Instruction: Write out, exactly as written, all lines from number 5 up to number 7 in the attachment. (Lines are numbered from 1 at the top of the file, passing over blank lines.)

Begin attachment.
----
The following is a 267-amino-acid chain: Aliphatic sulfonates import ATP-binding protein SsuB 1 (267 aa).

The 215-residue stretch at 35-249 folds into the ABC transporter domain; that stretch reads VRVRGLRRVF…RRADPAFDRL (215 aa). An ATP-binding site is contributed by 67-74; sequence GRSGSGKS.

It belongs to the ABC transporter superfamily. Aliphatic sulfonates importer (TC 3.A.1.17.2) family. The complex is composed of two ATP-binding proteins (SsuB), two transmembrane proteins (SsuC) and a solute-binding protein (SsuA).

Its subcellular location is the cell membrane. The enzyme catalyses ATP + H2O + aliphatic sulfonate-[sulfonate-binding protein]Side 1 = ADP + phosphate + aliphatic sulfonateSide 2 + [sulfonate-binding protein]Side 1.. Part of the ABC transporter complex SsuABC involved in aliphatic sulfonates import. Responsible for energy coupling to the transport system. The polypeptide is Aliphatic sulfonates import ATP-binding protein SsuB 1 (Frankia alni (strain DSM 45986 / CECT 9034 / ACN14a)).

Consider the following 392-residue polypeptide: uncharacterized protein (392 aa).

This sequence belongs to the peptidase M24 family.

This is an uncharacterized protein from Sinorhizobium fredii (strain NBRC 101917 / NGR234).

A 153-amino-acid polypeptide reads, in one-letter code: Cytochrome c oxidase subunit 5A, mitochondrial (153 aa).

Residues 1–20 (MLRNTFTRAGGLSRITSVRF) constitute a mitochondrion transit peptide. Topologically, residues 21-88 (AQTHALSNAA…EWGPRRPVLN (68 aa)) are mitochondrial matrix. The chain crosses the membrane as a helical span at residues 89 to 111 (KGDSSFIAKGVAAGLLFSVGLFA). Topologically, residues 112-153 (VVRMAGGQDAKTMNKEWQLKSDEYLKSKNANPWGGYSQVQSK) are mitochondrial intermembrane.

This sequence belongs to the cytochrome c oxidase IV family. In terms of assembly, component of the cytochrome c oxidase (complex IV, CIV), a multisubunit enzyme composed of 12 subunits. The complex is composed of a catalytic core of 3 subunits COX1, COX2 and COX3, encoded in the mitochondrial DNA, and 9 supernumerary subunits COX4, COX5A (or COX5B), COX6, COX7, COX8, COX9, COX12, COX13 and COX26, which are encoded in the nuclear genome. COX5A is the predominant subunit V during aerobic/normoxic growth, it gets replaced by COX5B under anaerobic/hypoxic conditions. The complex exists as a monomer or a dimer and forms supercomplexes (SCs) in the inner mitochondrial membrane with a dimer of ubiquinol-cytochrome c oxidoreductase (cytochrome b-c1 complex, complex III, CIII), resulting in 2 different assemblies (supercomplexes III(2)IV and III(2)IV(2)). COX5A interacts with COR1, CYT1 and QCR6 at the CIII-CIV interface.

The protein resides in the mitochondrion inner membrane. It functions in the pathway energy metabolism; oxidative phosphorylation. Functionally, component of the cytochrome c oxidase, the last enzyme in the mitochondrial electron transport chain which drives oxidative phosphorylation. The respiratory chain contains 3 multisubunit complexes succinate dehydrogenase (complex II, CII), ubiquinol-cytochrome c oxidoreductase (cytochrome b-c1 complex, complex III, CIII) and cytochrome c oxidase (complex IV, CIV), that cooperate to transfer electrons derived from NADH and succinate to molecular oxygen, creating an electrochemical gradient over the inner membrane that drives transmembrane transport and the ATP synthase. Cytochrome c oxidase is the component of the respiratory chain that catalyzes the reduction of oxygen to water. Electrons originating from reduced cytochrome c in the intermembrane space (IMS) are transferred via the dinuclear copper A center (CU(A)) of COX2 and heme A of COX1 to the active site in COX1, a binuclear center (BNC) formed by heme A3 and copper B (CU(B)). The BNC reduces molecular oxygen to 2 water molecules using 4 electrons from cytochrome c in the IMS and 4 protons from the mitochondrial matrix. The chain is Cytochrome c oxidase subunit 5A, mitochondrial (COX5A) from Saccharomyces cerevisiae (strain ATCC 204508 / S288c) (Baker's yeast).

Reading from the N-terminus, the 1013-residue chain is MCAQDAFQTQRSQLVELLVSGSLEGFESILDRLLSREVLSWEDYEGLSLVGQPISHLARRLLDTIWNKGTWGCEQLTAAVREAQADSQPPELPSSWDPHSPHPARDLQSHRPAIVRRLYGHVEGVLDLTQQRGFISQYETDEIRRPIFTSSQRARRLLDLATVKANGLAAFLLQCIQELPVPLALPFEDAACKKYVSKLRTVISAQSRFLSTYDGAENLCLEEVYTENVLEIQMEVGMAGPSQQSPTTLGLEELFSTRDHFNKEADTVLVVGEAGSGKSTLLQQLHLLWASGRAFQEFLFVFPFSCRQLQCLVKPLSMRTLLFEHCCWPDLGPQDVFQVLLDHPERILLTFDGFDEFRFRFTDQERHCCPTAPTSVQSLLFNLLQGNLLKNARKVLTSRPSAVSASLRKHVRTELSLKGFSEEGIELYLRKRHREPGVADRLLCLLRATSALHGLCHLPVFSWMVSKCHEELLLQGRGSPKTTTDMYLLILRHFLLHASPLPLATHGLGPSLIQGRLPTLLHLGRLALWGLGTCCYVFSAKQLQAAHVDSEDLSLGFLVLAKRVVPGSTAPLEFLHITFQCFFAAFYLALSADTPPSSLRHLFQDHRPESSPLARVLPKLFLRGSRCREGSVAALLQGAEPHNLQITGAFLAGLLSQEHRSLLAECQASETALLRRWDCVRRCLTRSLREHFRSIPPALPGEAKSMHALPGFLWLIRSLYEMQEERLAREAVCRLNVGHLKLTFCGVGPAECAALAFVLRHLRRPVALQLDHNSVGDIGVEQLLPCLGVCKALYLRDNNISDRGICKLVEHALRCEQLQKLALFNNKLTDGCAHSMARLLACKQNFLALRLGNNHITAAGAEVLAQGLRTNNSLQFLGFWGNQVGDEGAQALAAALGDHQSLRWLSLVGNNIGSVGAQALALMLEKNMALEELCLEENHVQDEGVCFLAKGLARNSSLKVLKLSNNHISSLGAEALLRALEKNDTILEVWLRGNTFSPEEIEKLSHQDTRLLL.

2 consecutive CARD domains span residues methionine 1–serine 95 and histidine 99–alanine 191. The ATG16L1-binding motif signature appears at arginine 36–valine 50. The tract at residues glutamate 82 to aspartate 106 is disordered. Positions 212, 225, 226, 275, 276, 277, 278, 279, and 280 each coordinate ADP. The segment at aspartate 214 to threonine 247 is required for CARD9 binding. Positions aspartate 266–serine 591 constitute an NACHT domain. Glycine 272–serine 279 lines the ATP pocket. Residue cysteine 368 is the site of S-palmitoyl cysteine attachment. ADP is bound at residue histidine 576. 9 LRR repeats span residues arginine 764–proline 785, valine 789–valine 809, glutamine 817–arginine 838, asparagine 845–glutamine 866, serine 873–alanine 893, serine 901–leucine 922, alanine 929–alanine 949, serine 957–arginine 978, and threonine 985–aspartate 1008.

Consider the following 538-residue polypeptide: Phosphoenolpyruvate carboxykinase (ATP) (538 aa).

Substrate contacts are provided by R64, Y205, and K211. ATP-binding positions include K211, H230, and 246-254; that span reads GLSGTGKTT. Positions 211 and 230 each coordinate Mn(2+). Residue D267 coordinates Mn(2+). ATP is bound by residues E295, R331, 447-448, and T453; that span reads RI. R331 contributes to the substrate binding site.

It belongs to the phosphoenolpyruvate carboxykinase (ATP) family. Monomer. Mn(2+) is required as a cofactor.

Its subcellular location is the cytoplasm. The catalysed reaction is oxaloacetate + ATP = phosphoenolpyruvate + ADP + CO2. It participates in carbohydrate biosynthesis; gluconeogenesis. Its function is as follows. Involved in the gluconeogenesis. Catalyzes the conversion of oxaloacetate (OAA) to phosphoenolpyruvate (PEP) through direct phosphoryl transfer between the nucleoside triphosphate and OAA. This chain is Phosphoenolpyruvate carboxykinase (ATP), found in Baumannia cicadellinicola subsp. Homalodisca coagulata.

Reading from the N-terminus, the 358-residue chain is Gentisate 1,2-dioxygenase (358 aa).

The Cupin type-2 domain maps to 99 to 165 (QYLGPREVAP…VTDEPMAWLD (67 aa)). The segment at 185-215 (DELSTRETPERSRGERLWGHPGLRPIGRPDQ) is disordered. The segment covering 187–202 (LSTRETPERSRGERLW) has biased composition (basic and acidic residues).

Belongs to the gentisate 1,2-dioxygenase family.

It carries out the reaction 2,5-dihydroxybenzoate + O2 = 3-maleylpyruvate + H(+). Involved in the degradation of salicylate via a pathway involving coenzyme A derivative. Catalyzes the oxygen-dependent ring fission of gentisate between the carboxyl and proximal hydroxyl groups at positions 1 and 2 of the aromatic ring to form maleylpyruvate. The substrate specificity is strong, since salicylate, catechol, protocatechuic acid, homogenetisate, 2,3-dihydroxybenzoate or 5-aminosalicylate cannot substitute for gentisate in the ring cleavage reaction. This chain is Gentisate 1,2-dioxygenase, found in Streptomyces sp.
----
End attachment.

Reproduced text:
Consider the following 392-residue polypeptide: uncharacterized protein (392 aa).

This sequence belongs to the peptidase M24 family.

This is an uncharacterized protein from Sinorhizobium fredii (strain NBRC 101917 / NGR234).